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Talking Out Your Glass podcast

As editor of Glass Art magazine from 1987 to March 2019, Shawn Waggoner has interviewed and written about multitudes of the world’s greatest artists working glass in the furnace, torch, and on the table. Rated in iTunes News and Noteworthy in 2018, Talking Out Your Glass continues to evolve, including interviews with the nation’s finest borosilicate artists making both pipes and sculpture on the torch. Other current topics include how to work glass using sustainable practices and how artists address the topics of our times such as climate change, the political chasm, and life in the age of technology.
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Now displaying: May, 2020

Your Podcast Source for Interviews and Information on

Hot, Warm and Cold Glass!

www.glassartmagazine.com

May 12, 2020

In capturing the transcendent moments between silence, introspection and self-discovery, Sibylle Peretti seeks to find and depict places of mystery and wonder as launching spots in a journey towards the infinite. Ethereal imagery and haunting subtexts flow freely from porcelain sculpture and mixed media panels, which incorporate multiple layers of paper, oil paint, and watercolor on either side of Plexiglas. Through these techniques the artist creates a darkly romantic mix of fairytale and tension. Her skillful combination of engraving, photography, painting, and glass casting exposes exquisitely subtle environments we wish to enter in spite of some uneasiness. 

Heller Gallery, New York City, has recently extended Peretti’s current online solo exhibition, Backwater, through June 13, 2020. The show features nine major new works – five wall pieces and four cast sculptures, as well as an installation of Glass Notes, an ongoing collaboration between Peretti and her husband, artist Stephen Paul Day. 

Peretti says: “One aspect of my work reflects on our disrupted relation to nature and our yearning to achieve a unity with the natural world. Backwater describes places that are isolated and constantly changing. Living in New Orleans just footsteps away from the Mississippi river, I explore almost daily the ever-changing alluvial land with its magical backwaters.”

Anchoring Backwater is Tchefuncte, Peretti’s large 48-panel wall piece (60 x 80 inches), which combines photography and drawing with surface interventions such as engraving, mirroring and glass slumping. It is based on a photograph she took along the riverbanks of the Tchefuncte river north of New Orleans, an area that was populated by the Tchefuncte culture as early as 500 BCE, and which derives its name from the Choctaw word for a dwarf chestnut, a plant used as medicine by the first people who inhabited this area. Peretti calls it a “temporal place that is likely to soon vanish due to flooding and human expansion,” but the composition suggests a portal, “a waterway that is open to the viewer’s imagination. When you look at the landscape, you also see your own reflection in the mirrored parts of the glass, and you become a part of the journey.” 

Peretti received her MFA in Sculpture and Painting from the Academy of Fine Arts in Cologne, Germany, after first studying glassmaking and design at the State School of Glass in Zwiesel, Germany. In the past year her work was added to the collections of the Toledo Museum of Art, Toledo, OH; the newly established Barry Art Museum in Norfolk, VA; and most recently to the Huntsville Museum of Art in Huntsville, AL. Her work can be found in the permanent collections of the New Orleans Museum of Art, New Orleans, LA; the Corning Museum of Glass, Corning, NY; the Carnegie Museum of Art, Pittsburgh, PA; the Montreal Museum of Fine Arts, Canada; the Museum of Applied Arts, Frankfurt, Germany; the Hunter Museum, Chattanooga TN; and the Speed Museum and 21c Museum, both in Louisville, KY.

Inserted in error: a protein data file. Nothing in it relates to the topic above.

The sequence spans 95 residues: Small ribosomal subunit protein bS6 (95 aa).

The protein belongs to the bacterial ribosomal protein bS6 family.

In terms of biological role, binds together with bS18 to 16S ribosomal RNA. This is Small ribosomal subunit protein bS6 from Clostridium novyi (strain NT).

Awards and endorsements include grants from the Pollock-Krasner Foundation and the Joan Mitchell Foundation, as well as the 2013 United States Artist Fellowship. In 2018 Peretti’s work was featured in a solo exhibition Promise and Perception: The Enchanted Landscapes of Sibylle Peretti, at the Chrysler Museum of Art in Norfolk, VA. 

Exploring the relationship between time, loss, emotion, memory and solitude, Peretti’s multimedia collages and sculptures provide a place into which her protagonists- the people and animals that inhabit her work – retreat. Impactful and unforgettable, the work balances the nostalgia of impending loss with the profound fortitude of understanding ourselves… and the world.

In October 2020, during her residency at the Corning Museum of Glass, Peretti will work on a new project inspired by the Werner Herzog movie Heart of Glass. She will explore ideas of the historic importance of making Gold Ruby, and how it can be seen as a metaphor for a collapsing world.

 

May 6, 2020

The Corning Museum of Glass (CMOG) is temporarily closed to limit the spread of COVID-19. All previously scheduled classes, events, and programs are cancelled until further notice. However, the Museum has compiled a list of 10 Ways to Digitally Experience Glass, found here (https://visit.cmog.org/resources).

Susie Silbert, Curator of Modern and Contemporary Glass at CMOG, discusses the enjoyment of taking a virtual museum tour, the fun of the Color Our Collections program, ways to discover what was hot in glass every year since 1979 by reviewing New Glass Review online, and the benefits for artists, collectors, galleries and glass lovers of remaining engaged with glass during these uncertain times by exploring CMOG’s virtual collection.

Glass is all around us, working hard to enrich our lives. It’s so easy to look through glass, but we rarely pause to look at it. CMOG’s new live chat series, Connected by Glass, features experts and special guests who share their insights into a range of topics, allowing us to discover all the unexpected ways that we are connected by glass. Join CMOG at 1 p.m. EDT each Thursday on MS Teams as topics including glass used in science and innovation, entertainment, fashion, industry, design, and travel are discussed. Ask speakers questions via the chat feature. Each Connected by Glass episode will be uploaded to CMOG’s YouTube channel.